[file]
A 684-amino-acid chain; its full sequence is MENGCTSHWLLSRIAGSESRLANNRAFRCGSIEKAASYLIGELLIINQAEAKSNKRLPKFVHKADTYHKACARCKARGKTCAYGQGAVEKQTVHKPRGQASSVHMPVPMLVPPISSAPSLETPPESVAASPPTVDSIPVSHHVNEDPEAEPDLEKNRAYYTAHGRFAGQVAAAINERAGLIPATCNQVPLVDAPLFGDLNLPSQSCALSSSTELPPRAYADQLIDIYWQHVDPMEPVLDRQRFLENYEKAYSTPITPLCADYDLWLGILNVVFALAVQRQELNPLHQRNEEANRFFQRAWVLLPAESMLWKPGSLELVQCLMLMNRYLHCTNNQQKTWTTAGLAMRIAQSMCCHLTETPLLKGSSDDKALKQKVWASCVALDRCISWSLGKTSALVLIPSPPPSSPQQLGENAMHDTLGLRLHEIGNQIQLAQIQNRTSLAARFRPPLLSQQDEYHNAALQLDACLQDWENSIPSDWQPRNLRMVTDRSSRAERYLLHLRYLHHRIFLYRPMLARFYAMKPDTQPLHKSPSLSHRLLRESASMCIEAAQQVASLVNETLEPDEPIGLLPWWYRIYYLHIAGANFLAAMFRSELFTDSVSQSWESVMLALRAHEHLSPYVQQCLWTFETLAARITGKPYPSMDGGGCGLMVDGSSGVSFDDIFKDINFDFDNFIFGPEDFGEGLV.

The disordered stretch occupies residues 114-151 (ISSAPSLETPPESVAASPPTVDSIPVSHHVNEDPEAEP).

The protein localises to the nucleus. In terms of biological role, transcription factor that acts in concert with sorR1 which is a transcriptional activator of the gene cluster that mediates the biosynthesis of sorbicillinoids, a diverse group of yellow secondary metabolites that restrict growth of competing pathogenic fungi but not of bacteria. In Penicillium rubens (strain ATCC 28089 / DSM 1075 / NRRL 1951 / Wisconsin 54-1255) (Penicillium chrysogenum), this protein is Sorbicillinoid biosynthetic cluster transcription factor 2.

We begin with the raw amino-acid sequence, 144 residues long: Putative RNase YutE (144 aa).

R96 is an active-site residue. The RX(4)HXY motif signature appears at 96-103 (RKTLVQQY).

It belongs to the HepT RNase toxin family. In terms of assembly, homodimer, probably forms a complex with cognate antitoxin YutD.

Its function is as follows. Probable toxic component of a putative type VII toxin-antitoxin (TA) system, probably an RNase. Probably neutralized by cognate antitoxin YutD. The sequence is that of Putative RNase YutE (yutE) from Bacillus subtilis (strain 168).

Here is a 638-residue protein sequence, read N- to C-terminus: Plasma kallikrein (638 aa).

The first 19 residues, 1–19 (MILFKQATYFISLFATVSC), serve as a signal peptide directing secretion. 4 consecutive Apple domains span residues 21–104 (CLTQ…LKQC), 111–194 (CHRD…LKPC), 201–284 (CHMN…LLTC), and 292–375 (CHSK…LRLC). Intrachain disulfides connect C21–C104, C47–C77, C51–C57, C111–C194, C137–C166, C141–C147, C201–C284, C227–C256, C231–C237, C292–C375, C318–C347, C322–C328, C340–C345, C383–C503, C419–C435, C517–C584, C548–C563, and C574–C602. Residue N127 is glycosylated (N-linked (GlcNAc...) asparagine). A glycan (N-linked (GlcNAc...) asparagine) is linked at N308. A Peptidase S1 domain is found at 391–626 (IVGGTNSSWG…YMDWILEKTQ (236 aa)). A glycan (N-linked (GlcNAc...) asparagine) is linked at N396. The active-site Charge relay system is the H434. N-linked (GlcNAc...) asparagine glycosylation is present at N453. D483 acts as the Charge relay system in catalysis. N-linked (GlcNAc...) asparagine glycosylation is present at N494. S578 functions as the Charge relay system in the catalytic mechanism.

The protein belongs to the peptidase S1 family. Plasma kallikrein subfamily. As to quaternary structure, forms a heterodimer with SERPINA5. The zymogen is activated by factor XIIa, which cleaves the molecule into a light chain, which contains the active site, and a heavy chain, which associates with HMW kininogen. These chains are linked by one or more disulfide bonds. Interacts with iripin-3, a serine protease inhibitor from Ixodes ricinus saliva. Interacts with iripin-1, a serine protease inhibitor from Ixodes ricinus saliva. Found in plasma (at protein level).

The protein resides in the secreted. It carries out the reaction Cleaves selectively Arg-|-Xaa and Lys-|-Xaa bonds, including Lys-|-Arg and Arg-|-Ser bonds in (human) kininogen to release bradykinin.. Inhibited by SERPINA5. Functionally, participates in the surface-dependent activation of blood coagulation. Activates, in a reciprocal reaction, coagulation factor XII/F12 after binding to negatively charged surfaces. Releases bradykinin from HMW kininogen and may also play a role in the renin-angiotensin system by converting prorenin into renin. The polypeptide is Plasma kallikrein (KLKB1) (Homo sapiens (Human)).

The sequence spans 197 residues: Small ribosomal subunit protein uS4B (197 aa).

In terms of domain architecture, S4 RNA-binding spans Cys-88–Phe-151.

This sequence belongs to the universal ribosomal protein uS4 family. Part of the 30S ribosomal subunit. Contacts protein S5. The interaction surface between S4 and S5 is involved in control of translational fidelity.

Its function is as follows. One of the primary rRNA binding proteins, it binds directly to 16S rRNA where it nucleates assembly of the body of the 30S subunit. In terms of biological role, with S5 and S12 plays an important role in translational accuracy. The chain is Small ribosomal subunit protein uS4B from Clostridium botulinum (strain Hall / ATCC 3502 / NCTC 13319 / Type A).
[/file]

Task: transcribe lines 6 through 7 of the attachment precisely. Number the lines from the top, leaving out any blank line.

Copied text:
It belongs to the HepT RNase toxin family. In terms of assembly, homodimer, probably forms a complex with cognate antitoxin YutD.

Its function is as follows. Probable toxic component of a putative type VII toxin-antitoxin (TA) system, probably an RNase. Probably neutralized by cognate antitoxin YutD. The sequence is that of Putative RNase YutE (yutE) from Bacillus subtilis (strain 168).